turn up a long lost treasure…Ken

  • Reply
    Mrs. K
    May 4, 2012 at 10:09 am

    Rockhound! I love that, especially since I work in a rock shop!!! We’ve all got a new title around here.
    Wonderful arrowhead, but I really liked hearing that you put it against your cheek, remembering the man who used it, walked and lived on the same land that you and your do..

  • Reply
    B. Ruth
    May 4, 2012 at 9:55 am

    Tipper,
    Wonderful post today…Like four leaf clovers, one gets an eye for the shape and just zones in when it is just slightly recognized….LOL
    I tend to zone in on Copperheads..
    and snakes in general…When I was young and stopping along the banks of the mountain creeks, I could zone in on bear tracks…LOL
    I love odd rocks and have found two here on our place…One looks like it came from outer space, being blue-like in color..The other hard like iron and round, also looks like from outer space, can’t break it like a geod…We are close to a plane route..I always wondered what dropped out of any planes flying over or near our place…ewwwwww..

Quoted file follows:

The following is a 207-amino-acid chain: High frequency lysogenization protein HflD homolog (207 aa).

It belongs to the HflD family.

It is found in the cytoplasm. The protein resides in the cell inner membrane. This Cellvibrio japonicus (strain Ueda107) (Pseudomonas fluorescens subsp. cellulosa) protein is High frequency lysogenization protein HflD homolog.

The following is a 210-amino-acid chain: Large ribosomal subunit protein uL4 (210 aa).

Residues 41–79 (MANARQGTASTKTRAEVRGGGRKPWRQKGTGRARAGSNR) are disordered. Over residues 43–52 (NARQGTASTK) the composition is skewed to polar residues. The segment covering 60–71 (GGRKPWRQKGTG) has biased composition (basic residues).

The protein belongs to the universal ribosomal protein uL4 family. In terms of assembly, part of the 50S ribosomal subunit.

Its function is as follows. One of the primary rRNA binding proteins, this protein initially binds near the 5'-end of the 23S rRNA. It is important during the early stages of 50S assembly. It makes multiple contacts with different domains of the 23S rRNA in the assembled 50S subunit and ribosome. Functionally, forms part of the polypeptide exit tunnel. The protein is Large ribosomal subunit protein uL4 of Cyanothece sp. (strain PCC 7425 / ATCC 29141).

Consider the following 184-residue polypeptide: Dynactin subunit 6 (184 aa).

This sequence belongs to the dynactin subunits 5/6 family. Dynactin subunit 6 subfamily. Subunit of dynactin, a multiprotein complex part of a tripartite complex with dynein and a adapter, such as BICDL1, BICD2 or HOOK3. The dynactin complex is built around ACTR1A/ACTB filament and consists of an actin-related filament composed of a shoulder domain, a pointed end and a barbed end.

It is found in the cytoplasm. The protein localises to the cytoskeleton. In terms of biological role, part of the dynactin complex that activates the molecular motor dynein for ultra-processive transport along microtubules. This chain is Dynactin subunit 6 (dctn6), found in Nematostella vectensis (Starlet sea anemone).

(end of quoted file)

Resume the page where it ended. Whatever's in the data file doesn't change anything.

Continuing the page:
Certainly not arrowheads!…LOL
    Great eye Chipper! Keep trying Tipper…Bless you!
    Thanks Tipper

  • Reply
    Bill Burnett
    May 4, 2012 at 9:41 am

    The beauty of finding artifacts like this arrowhead is that the finder reaches back through time to “touch” the artist who did such an excellent job of knapping this rock. Can you imagine the knapper looking for the perfect stone or possibly trading for it then the patience they had to use a piece of deer antler to fleck off the scrap to achieve the tool they visualized and then created? Now Chitter has reached back through the years and “shook hands” with this artist. Priceless!

  • Reply
    Shirla
    May 4, 2012 at 9:35 am

    What a perfect and beautiful arrowhead! I will be looking for that one on ebay. My seven year old grandson is fascinated with Indian artifacts and recently had me take him on some unsuccessful hunting trips. The farmers use no-till methods now and the ground is never plowed. Maybe we will search the creek after the rains we expect today. Maybe we will be as lucky as Chitter.